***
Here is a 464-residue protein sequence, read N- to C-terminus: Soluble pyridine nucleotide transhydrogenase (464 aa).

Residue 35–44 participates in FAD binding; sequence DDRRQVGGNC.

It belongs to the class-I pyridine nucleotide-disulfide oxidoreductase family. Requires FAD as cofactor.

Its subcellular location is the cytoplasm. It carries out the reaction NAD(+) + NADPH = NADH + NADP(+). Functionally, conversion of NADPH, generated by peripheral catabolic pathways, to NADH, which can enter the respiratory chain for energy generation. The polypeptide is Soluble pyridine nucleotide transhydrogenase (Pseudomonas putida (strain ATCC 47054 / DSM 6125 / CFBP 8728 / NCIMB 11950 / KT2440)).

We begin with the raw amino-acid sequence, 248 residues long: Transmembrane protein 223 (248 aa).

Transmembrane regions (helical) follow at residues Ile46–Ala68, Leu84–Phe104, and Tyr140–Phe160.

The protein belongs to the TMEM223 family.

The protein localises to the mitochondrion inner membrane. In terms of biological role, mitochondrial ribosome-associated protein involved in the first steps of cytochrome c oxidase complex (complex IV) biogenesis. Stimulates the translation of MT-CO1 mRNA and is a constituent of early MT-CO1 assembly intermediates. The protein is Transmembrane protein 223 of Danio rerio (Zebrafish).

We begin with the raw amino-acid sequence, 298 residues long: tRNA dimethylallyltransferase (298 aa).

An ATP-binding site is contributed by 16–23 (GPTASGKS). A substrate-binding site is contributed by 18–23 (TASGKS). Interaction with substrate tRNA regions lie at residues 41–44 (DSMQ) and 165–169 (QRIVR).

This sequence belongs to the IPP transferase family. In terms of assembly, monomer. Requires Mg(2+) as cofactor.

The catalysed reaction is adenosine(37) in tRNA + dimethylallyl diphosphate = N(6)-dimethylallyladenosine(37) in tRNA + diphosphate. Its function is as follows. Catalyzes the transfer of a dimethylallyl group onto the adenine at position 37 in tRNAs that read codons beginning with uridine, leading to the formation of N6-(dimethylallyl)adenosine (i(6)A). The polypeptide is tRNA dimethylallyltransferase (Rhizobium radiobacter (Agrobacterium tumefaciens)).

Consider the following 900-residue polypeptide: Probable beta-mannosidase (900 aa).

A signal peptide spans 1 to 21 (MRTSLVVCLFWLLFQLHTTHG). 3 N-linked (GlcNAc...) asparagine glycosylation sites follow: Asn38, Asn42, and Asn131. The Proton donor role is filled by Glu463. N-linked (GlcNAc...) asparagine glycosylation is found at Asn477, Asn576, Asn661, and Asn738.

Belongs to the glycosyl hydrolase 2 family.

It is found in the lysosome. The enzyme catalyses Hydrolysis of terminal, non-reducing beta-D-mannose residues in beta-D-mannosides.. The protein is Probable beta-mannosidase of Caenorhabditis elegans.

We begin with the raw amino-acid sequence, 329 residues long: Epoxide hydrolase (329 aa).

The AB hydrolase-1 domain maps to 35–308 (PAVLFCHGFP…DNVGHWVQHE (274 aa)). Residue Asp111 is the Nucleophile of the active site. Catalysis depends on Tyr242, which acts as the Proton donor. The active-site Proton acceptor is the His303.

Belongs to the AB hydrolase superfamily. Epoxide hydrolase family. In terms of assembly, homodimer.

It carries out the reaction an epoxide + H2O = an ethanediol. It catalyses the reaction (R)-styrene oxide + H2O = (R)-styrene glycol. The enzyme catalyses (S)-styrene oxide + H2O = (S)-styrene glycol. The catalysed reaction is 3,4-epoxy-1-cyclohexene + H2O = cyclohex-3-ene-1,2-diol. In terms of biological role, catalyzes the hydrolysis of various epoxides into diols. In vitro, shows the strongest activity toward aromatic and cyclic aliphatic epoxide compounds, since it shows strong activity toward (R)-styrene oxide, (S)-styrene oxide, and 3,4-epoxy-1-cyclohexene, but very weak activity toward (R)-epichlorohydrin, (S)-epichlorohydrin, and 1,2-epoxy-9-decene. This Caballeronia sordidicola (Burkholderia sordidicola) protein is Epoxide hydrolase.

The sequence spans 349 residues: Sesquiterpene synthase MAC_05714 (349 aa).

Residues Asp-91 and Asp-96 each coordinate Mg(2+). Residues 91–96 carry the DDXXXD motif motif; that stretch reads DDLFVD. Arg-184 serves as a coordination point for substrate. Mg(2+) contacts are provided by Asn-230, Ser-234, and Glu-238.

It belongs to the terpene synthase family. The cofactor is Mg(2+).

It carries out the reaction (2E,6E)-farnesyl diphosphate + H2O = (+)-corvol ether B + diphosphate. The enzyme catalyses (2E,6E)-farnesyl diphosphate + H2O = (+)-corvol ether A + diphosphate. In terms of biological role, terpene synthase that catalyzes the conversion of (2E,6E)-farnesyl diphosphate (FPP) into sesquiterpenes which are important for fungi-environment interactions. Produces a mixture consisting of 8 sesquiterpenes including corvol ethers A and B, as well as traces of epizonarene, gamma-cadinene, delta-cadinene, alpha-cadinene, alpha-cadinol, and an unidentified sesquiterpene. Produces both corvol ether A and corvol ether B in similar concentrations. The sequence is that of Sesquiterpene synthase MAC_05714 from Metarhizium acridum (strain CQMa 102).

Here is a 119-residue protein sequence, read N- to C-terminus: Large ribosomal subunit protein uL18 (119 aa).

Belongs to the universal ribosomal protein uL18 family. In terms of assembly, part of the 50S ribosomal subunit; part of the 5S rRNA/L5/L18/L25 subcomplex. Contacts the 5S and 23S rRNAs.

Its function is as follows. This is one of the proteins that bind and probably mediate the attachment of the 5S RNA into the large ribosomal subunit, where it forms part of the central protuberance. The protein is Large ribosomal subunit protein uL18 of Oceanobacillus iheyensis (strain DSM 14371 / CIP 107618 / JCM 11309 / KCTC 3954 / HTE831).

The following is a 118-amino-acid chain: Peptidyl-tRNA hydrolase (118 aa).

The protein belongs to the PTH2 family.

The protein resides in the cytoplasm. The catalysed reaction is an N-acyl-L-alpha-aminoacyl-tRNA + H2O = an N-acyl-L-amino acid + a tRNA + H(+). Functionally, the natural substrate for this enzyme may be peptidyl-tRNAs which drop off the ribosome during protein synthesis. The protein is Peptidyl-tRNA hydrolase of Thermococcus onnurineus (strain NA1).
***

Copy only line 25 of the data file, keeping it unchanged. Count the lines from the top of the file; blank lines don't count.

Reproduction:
Here is a 119-residue protein sequence, read N- to C-terminus: Large ribosomal subunit protein uL18 (119 aa).